NEW YORK—Jonathan Schoop walked into the Orioles’ clubhouse on Tuesday afternoon, with TVs blaring news of his possible trade to the Milwaukee Brewers.
He looked around at his teammates and wondered if he should change from his street clothes to his Orioles uniform. A few moments later, Schoop found out that he had joined Kevin Gausman and Darren O’Day on his way out of Baltimore.
Schoop goes to Milwaukee for infielder Jonathan Villar, minor league right-handed pitcher Luis Ortiz and infielder Jean Carmona. Gausman and O’Day were sent to the Atlanta Braves for minor league pitchers Evan Phillips and Bruce Zimmermann, catcher Brett Cumberland and infielder Jean Carlos Encarnacion.
The Orioles also received $2.5 million in international signing bonus slot money, which gives them more than $8 million to spend in their vow to beef up their international presence.
In 13 days, the Orioles have traded Manny Machado, Zach Britton, Brad Brach, Gausman, O’Day and Schoop and received 15 players and $2.75 million in slot money.
Villar, who is on the 10-day disabled list because of a thumb injury, is expected to join the Orioles in Texas on Thursday, manager Buck Showalter said.
Cumberland, Ortiz and Zimmermann go to Double-A Bowie; Phillips to Triple-A Norfolk; Encarnacion to Low-A Delmarva; and Carmona to Short-Season Aberdeen.
Schoop, who was traded one day after he was named the American League Player of the Week, said he spoke to his agent during the day and realized that he could be moved. His first game for the Brewers will be against former teammate and best friend Machado and the Los Angeles Dodgers.
Schoop joined the Orioles’ organization at 16 and leaves it nearly a decade later.
“This is the team that gave me the chance,” Schoop said. “This is the team that signed me, since Curacao, and gave me the chance to be a big leaguer.
“It’s difficult. Some guys you’ve played with since the minor leagues. It’s real difficult. It didn’t sink in yet. When you say goodbye, you feel sad a little bit.”
Gausman, who was the fourth overall pick in 2012, never became an All-Star, which Schoop was a year ago.
“I feel like, to be honest, in my time here, I don’t feel like I pitched to my abilities,” Gausman said. “It’s unfortunate to say that. I really feel like I had [only] two years here where I was [pitching] to the best of my ability.”
Villar can replace Schoop at second. Two years ago, the 27-year-old led the major leagues with 62 stolen bases. This year, Villar hit .261 with six home runs and 22 RBIs with the Brewers. He was successful on 14 of 16 stolen-base attempts.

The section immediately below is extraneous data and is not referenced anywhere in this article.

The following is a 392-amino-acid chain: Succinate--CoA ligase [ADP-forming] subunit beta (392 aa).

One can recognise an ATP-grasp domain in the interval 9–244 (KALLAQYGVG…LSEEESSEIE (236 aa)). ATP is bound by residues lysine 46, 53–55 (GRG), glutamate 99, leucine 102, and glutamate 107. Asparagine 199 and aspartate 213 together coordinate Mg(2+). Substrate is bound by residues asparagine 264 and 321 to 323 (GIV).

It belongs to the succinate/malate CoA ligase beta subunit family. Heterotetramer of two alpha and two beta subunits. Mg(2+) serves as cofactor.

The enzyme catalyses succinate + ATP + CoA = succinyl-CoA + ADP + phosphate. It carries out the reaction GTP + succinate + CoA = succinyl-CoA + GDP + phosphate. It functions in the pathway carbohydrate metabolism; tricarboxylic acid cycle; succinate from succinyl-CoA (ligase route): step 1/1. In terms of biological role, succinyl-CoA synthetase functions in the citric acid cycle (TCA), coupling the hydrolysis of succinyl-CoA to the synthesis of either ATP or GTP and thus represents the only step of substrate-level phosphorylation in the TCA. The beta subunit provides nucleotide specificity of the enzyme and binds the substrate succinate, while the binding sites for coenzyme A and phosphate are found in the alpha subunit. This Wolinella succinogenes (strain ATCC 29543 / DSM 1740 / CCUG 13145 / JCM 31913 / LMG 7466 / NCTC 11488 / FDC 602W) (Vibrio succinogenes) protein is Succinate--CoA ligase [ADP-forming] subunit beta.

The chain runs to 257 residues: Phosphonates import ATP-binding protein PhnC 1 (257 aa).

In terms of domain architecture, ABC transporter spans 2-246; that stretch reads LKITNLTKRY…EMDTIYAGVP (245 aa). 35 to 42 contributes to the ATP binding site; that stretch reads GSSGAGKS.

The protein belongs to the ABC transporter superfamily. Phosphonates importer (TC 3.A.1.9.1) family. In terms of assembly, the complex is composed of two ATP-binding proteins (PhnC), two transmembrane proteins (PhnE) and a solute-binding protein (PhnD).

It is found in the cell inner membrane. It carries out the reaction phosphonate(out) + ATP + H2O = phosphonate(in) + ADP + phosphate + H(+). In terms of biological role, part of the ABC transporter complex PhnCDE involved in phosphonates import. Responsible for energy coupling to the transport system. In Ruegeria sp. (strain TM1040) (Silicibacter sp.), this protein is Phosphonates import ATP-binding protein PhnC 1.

Ortiz was Texas’ first-round pick in 2014. This year, he’s 3-4 with a 3.71 ERA in 16 games with Double-A Biloxi. Like Dillon Tate, who was acquired in the Britton trade last week, he’s already been traded twice before he reached Triple-A.
The 22-year-old “throws hard, more of a closer type,” said a major league scout who says he’s similar to Phillips but likes Ortiz more.
Phillips had an 8.53 ERA in four games for Atlanta this season. The 23-year-old right-hander, a native of Salisbury Md., was 4-4 for Triple-A Gwinnett with a 1.99 ERA and eight saves.
Cumberland, who is 23, was the Braves’ second-round pick in 2016. “A bat-first, switch-hitting catcher who has big power,” said the scout. He’s hitting .228 with 11 home runs and 39 RBIs at Single and Double-A this season.
Encarnacion is a relatively inexperienced 20-year-old who hit .288 with 10 homers and 57 RBIs at Low-A Rome. The scout said he has “raw but whippy power.”
Zimmermann, 23, is a Baltimore native who attended Loyola-Blakefield and Towson. The left-hander is 9-4 with a 2.86 ERA in 20 games in Single and Double-A.
Carmona is the least experienced of all the players acquired by the Orioles. The 18-year-old Dominican is batting .239 with four homers and 14 RBIs for Short-Season Helena.
O’Day, who had season-ending hamstring surgery, had to approve the trade. Atlanta assumes O’Day’s contract. He’s being paid $9 million this year and next.
Showalter said that he’s relieved that trade talk is over for now.
“It’s something you know is coming more than likely,” he said.
“I think in a lot of ways you’re kind of glad it’s come and gone. Everybody can kind of settle in, the mode that we need to be in the rest of the year. I think it’s kind of reflected in our play here recently. I think the guys kind of know that some changes are coming. We control it. It’s kind of self-inflicted. If we played better we wouldn’t have to do this. I look at it as there’s a certain accountability for that. If we played better, we wouldn’t be having to make those deals that the club had to make today.”